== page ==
Just Ask Susan 5 years ago from Ontario, Canada Author

Becky Thank you so much for sharing this with us and glad to hear that your dog lived a long life after you discovered the hypothyroid problem. Take care.


Becky 5 years ago

My dog had hypothyroid. I had him at the vet all the time and they would run tests but not the thyroid test. My sister heard a description of this on the radio one day and told me about it. Fat, lazy, and lethargic. I took him in and requested the test and they told me they wanted to do other tests first because it was so expensive. I told them no, he had already had all these other tests and I wanted the thyroid test done. This was 30 years ago and it was $100 then. It came back very low, which was surprising to them because he was only 3 years old and 25 lbs. He was on Synthroid for the rest of his life. He lived to be 15 before several strokes took him. He was a great kids dog and would let them do anything with him until he figured they were old enough to learn. He then growled when they hurt him. Eventually snapped but never left a mark on them. I consider he did a good job of training them how to treat a pet.


Just Ask Susan profile image

Just Ask Susan 5 years ago from Ontario, Canada Author

Chatkath, dearabbysmom and Sinea so glad that you found this hub informative. Thanks so much for all of your comments.


Sinea Pies profile image

Sinea Pies 5 years ago from Northeastern United States

Very good hub. The symptoms you described were happening in one of our labs. Unfortunately, it ended up that he has Addison's disease. With meds, he's doing well now but you hate to have your dogs not feeling well. Keep on keeping us informed!


dearabbysmom profile image

dearabbysmom 5 years ago from Indiana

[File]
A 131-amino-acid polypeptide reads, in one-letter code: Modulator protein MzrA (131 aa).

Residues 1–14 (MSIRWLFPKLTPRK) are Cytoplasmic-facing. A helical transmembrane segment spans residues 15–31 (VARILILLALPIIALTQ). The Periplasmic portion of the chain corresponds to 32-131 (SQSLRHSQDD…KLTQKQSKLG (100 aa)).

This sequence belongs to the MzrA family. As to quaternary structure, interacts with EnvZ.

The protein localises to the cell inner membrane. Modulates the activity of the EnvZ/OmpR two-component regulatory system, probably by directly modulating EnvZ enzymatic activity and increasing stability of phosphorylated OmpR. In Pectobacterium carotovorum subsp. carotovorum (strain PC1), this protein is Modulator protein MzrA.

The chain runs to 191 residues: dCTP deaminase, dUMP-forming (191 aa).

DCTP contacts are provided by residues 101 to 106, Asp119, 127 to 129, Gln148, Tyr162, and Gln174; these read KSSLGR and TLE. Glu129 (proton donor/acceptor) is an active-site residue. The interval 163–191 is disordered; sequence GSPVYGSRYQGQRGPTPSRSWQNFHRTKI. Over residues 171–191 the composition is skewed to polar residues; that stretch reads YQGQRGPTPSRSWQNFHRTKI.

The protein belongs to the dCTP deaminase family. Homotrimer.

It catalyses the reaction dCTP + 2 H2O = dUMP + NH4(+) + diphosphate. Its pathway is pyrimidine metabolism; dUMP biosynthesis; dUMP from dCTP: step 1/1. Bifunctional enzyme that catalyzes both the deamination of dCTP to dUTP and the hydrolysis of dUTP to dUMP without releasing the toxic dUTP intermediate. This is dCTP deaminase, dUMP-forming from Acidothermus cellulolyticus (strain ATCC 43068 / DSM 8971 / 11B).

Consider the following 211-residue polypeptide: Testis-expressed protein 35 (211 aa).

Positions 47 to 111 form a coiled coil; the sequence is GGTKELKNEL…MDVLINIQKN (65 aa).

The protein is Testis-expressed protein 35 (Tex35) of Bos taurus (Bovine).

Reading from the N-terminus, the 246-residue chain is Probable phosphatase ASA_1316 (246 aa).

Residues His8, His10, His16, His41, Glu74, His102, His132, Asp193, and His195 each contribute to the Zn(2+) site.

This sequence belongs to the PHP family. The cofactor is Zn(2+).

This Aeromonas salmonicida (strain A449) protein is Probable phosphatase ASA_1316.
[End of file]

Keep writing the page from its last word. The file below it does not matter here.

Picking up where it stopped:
I have wondered about this possibility with my female BC, who runs and runs every day (and is fed very little) but is still, shall we say, zatfig? Thank you for this information!


Chatkath profile image

Chatkath 5 years ago from California

Thanks Susan-Learn something new every day! Thank you for sharing....


Just Ask Susan profile image

Just Ask Susan 5 years ago from Ontario, Canada Author

I learned about dogs and thyroid problems when I was working at a kennel. It amazed me how many people have their dogs on thyroid medication. Since I have large dogs I keep my eye on them as they are getting close to the age that problems may start. Thanks for reading and commenting dahoglund, Pamela and Katie.


katiem2 profile image

katiem2 5 years ago from I'm outta here

WOW who knew dogs could have thyroid issues but it makes a lot of sense and things are much clearer now in the symptoms of Hypothyroidism and Hyperthyroidism. Thanks for the helpful pet care information. :) Katie


Pamela99 profile image

Pamela99 5 years ago from United States

This is good information to know as a pet owner.


dahoglund profile image

dahoglund 5 years ago from Wisconsin Rapids

I never thought about this problem in a dog and we have never had the problem although us humans in the family do. I'll keep it in mind.